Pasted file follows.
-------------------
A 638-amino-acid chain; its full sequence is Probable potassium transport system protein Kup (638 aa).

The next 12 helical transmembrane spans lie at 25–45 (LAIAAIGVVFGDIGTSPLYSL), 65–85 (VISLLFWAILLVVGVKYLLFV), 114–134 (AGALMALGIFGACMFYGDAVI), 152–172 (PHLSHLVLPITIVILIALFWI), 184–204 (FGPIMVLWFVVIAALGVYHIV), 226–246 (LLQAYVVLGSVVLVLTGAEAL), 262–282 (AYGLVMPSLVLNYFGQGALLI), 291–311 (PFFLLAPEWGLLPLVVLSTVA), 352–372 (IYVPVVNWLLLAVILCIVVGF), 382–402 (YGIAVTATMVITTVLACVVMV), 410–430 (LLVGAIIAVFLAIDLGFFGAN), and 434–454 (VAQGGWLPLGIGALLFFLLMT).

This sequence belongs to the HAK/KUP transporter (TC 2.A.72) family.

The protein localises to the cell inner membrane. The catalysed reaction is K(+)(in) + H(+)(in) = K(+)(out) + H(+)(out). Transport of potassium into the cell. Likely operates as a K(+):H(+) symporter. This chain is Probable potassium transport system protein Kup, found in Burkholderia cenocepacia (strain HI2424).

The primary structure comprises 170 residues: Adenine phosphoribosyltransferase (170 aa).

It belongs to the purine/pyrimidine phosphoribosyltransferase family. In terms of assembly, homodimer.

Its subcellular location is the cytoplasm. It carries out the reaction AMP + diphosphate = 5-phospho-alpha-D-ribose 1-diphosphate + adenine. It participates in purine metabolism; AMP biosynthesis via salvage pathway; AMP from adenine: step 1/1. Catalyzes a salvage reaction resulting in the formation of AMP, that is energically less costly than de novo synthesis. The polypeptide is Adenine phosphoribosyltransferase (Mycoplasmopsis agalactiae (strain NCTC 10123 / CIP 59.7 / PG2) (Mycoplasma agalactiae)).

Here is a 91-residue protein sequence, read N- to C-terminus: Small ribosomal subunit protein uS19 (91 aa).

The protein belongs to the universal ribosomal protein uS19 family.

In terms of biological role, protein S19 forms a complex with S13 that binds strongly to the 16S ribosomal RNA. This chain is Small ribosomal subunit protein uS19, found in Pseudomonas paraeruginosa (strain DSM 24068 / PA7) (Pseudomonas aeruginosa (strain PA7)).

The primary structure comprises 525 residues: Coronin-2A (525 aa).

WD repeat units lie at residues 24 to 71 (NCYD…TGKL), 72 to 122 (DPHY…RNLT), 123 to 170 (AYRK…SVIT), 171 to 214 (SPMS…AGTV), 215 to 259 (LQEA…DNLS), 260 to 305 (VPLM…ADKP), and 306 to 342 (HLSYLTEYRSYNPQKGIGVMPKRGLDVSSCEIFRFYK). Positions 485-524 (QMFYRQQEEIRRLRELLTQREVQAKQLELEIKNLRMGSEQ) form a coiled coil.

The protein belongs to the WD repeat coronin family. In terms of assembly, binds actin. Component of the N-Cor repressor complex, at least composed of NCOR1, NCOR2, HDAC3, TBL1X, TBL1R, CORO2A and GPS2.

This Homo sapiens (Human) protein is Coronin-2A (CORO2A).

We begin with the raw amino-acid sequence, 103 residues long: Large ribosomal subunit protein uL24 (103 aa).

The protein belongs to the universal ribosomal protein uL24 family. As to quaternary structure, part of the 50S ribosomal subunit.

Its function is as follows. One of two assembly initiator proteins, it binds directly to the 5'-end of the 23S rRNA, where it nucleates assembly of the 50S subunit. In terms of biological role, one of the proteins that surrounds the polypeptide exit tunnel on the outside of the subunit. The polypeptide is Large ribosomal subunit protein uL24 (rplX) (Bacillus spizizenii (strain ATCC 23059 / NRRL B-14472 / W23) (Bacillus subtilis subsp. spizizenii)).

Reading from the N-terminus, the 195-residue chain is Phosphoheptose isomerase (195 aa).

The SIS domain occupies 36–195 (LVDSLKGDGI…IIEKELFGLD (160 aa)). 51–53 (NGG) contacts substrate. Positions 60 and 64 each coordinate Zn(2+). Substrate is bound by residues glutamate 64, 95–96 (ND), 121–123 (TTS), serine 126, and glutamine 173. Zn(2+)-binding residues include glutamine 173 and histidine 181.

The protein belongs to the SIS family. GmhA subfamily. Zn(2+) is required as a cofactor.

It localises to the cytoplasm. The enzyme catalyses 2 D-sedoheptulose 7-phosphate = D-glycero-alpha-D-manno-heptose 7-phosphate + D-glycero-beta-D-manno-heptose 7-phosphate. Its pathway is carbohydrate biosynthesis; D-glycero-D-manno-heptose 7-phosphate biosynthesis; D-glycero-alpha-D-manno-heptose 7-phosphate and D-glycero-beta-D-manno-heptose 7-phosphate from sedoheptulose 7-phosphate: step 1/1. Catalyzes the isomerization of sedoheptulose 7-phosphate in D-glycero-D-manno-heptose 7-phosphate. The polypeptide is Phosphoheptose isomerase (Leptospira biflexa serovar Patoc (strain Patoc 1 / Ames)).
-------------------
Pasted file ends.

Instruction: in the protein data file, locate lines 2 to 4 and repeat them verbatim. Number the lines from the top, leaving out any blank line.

The next 12 helical transmembrane spans lie at 25–45 (LAIAAIGVVFGDIGTSPLYSL), 65–85 (VISLLFWAILLVVGVKYLLFV), 114–134 (AGALMALGIFGACMFYGDAVI), 152–172 (PHLSHLVLPITIVILIALFWI), 184–204 (FGPIMVLWFVVIAALGVYHIV), 226–246 (LLQAYVVLGSVVLVLTGAEAL), 262–282 (AYGLVMPSLVLNYFGQGALLI), 291–311 (PFFLLAPEWGLLPLVVLSTVA), 352–372 (IYVPVVNWLLLAVILCIVVGF), 382–402 (YGIAVTATMVITTVLACVVMV), 410–430 (LLVGAIIAVFLAIDLGFFGAN), and 434–454 (VAQGGWLPLGIGALLFFLLMT).

This sequence belongs to the HAK/KUP transporter (TC 2.A.72) family.

The protein localises to the cell inner membrane. The catalysed reaction is K(+)(in) + H(+)(in) = K(+)(out) + H(+)(out). Transport of potassium into the cell. Likely operates as a K(+):H(+) symporter. This chain is Probable potassium transport system protein Kup, found in Burkholderia cenocepacia (strain HI2424).